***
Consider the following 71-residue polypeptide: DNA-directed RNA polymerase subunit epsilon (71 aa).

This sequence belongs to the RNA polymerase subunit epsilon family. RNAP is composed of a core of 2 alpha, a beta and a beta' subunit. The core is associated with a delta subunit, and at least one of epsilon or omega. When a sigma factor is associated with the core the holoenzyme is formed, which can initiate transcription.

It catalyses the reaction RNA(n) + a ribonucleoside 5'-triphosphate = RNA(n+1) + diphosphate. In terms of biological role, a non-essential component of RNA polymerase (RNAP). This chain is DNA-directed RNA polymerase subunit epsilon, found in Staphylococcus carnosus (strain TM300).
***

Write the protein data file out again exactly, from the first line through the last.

Consider the following 71-residue polypeptide: DNA-directed RNA polymerase subunit epsilon (71 aa).

This sequence belongs to the RNA polymerase subunit epsilon family. RNAP is composed of a core of 2 alpha, a beta and a beta' subunit. The core is associated with a delta subunit, and at least one of epsilon or omega. When a sigma factor is associated with the core the holoenzyme is formed, which can initiate transcription.

It catalyses the reaction RNA(n) + a ribonucleoside 5'-triphosphate = RNA(n+1) + diphosphate. In terms of biological role, a non-essential component of RNA polymerase (RNAP). This chain is DNA-directed RNA polymerase subunit epsilon, found in Staphylococcus carnosus (strain TM300).